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Understanding Condos: A Complete Guide for Prospective Buyers

Like a detached single-family home, a condo can be bought and sold by an individual owner. Like a rental apartment, a condo is usually (although not always) an attached unit that shares one or more of its walls, ceiling, or floors with one or more other separate units. It's sort of like an apartment that you can own, like a house.

If you're interested in learning more about condos, read on for the details.


Ownership in shared common areas

There's one more important element of a condo: Unlike a house or a rental apartment, a condo comes with an ownership interest in the shared common areas of the condo project.

These common areas may include walkways, stairways, hallways, lobbies, elevators, parking structures, landscaping, fences and gates, recreational amenities such as swimming pools or tennis courts, and more. Major systems, such as plumbing, electrical wiring, and HVAC equipment, may be owned individually as parts of the condo units or collectively as common areas.

What's included in the common areas and who owns an exclusive interest or a shared interest in each area is spelled out in the condo association's governing documents. "Exclusive" in this context means the area has shared ownership but can be used by only one owner. For example, a building lobby might be a shared common area, while a deck or balcony attached to one unit might be an exclusive common area.


Pros and cons of condo homes

  • More affordable: Condos traditionally have been more affordable than detached homes; however, that price gap may not be as wide as it once was. The size of the gap depends in part on the homes' architectural types, ages, and locations.

  • Decorate as you wish: Like other homeowners, condo owners can decorate their homes however they want as long as they don't violate the condo association's rules or alter the common elements without permission. For example, owners may be able to paint walls, install window coverings, and hang pictures but may not be allowed to remodel doors, windows, decks, patios, or balconies.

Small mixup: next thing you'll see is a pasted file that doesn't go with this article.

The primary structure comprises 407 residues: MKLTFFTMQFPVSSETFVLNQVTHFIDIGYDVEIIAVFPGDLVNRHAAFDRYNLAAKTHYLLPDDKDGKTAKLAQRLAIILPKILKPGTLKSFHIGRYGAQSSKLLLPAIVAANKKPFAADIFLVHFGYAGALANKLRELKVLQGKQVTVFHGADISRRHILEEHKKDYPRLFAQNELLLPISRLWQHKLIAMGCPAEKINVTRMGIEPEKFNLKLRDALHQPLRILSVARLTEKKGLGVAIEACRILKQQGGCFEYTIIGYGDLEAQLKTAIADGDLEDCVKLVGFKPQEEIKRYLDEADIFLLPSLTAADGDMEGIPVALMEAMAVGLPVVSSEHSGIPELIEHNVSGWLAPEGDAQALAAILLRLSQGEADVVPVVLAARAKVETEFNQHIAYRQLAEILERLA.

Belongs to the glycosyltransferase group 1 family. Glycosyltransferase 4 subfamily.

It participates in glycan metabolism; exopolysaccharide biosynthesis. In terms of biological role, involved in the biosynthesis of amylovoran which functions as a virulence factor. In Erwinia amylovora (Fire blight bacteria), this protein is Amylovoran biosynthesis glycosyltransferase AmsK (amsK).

• Rent potential: Some condo associations allow owners to rent their units to tenants; others restrict or prohibit rentals.

  • More benefits: Condos may offer a variety of benefits, such as lower insurance costs, lower property taxes, better physical accessibility, more opportunities for social interactions, fewer maintenance chores, and more convenient amenities.

  • Association dues: Condo owners typically must pay monthly condo association dues and may have to pay additional assessments for building repairs and maintenance. Older condo projects with deferred maintenance and luxury condo projects with expensive common amenities may have higher dues than other condo projects.

lender's review of the documents

How to finance a condo

The mortgage process to finance a condo is very similar to the mortgage process to finance any other type of home.

One important difference is that the condo process includes an extra step. This step is the lender's review of the association's governing documents, budget, and financial status. The primary purpose of this review is to determine whether the association has adequate funding for maintenance and repairs of the common areas.

Well-run condo projects set aside a portion of their owners' monthly dues in a reserve fund for future repairs. A reserve study estimates how much will be needed.

If the funding isn't adequate, homeowners may have to pay a special assessment, which can be levied by the condo association's board.

Home buyers who are shopping for a condo should review the association's financial documents and its reserve study if one has been prepared.

Condo comparisons

Condos are often confused with apartments, houses, and co-ops. These housing types may look alike, but they typically have different ownership structures.

Condo vs. apartment

Apartments are usually collections of multiple rental units that are located within a building that's owned by one owner. These units typically can't be purchased individually, as condos can be.

Condo vs. house

A key difference between a condo and a house (or townhouse) is that with a house, the owner owns the land as well as the structures. With a condo, the association owns the land as a common area or element of the project.

Condo vs. co-op

A co-op is a residential property owned by a collective entity. Instead of buying a unit within the project, as with a condo, the co-op owner purchases a share of a corporation that owns the entire project. Each share includes an exclusive right to occupy a specific unit within the co-op.

Buying a condo can be risky because multiple owners have some say over how the property is governed. Buyers who understand the risks and do their homework before they buy may find this type of housing to be a good option.


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